Chefs' Recipes

O Tama Carey's love cake

This rich love cake recipe, fragrant with spices, made with semolina, cashew nuts and rosewater, has a fudge-like centre and lasts a good few weeks, getting better with age. What’s not to love?

By O Tama Carey
  • 30 mins preparation
  • 1 hr cooking plus infusing, resting
  • Serves 12 - 16
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"Love cake is a truly delicious, rich cake with an almost fudge-like centre," says Carey. "Fragrant with spices, it's made with semolina and cashew nuts and undoubtedly evolved from the Portuguese influence on Sri Lanka. Growing up, my nan would occasionally send us a slab, a cause for much rejoicing - hers was, obviously, the best. Nan's recipe is a closely guarded secret that I can't give away, but here is my version, which is nearly as good." Start this recipe a day ahead to infuse the cashew nuts with spices.


  • 225 gm raw cashew nuts, coarsely chopped
  • 110 gm preserved pumpkin, finely chopped (see note)
  • 2 tsp honey
  • 1½ tbsp rosewater
  • 1 tsp vanilla essence
  • ½ tsp almond essence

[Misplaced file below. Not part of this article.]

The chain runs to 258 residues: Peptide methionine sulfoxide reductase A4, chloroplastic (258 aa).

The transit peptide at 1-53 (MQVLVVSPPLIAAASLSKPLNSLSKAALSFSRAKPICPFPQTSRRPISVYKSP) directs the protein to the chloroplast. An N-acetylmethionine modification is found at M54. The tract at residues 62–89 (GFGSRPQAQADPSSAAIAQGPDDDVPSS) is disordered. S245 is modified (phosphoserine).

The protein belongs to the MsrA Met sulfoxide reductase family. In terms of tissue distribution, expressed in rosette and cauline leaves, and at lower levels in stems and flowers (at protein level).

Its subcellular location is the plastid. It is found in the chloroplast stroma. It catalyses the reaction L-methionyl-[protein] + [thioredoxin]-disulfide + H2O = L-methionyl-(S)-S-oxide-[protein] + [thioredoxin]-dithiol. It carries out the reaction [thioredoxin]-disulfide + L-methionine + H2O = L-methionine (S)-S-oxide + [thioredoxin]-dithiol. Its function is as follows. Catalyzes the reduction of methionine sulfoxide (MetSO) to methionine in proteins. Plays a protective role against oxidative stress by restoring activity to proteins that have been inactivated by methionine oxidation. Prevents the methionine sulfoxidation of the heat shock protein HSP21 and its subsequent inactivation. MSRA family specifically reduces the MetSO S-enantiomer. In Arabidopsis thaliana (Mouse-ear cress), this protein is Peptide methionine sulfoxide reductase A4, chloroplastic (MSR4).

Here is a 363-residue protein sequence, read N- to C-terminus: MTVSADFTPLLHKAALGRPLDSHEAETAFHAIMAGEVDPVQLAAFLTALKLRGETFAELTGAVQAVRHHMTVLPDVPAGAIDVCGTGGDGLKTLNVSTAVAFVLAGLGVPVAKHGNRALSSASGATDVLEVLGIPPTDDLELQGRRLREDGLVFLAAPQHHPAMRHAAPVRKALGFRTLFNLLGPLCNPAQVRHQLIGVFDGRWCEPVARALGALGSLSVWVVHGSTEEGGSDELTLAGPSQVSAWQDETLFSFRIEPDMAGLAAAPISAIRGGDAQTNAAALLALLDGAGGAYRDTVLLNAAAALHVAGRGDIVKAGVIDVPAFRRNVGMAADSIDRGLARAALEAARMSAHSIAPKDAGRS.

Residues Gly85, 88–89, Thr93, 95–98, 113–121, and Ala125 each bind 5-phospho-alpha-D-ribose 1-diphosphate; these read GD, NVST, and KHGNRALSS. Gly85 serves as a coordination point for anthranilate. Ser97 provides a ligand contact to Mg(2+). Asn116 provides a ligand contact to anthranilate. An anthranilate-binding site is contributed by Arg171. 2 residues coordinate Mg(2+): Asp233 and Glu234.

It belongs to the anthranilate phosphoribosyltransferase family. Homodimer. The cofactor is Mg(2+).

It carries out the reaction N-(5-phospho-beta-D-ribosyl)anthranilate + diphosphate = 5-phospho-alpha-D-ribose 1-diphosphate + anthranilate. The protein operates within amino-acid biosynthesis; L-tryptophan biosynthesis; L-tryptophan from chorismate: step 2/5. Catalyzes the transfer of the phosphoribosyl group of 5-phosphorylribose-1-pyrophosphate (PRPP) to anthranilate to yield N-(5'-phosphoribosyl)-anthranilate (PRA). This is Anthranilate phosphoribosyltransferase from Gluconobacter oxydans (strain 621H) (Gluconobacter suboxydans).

• 2 tsp ground cardamom
  • 1 tsp ground cinnamon
  • 225 gm fine semolina
  • 225 gm butter, diced
  • Finely grated rind of 1 lemon
  • 4 eggs, separated, at room temperature
  • 5 egg yolks, at room temperature
  • 225 gm caster sugar
  • 1 tsp finely grated nutmeg


  • 1
    Stir cashews, preserved pumpkin, honey, rosewater, essences, cardamom and cinnamon in a bowl to combine. Cover and stand at room temperature overnight for flavours to meld.
  • 2
    Preheat oven to 180C and line an 18cm x 28cm cake tin with baking paper. Spread semolina in a large baking dish and roast in oven, stirring occasionally, until golden brown (20-25 minutes). Remove from oven, then stir in butter and lemon rind until butter melts.
  • 3
    Beat all the yolks with sugar and nutmeg in an electric mixer until thick and pale, and mixture holds a ribbon (4-6 minutes). Gently fold in cashew and semolina mixtures alternately in batches. Whisk eggwhites until stiff peaks form, then gently fold three-quarters through cake mixture. Transfer to prepared tin, then spread remaining eggwhite evenly on top with a spatula. Bake until a skewer inserted in the centre comes out just clean (about 1 hour; start checking after 45 minutes and if it's already quite dark, cover with foil). Let cake stand in tin for 15 minutes, then turn out onto a wire rack to cool. This cake can be eaten on the day it's made, but is much better wrapped and left to age for at least a few days. It continues to get better as it ages and will last a good few weeks in a sealed container if, somehow, you don't eat it that fast.


Preserved pumpkin (candied winter melon), is available in jars from Sri Lankan grocers.
Drink Suggestion by Max Allen: Sri Lankan tea.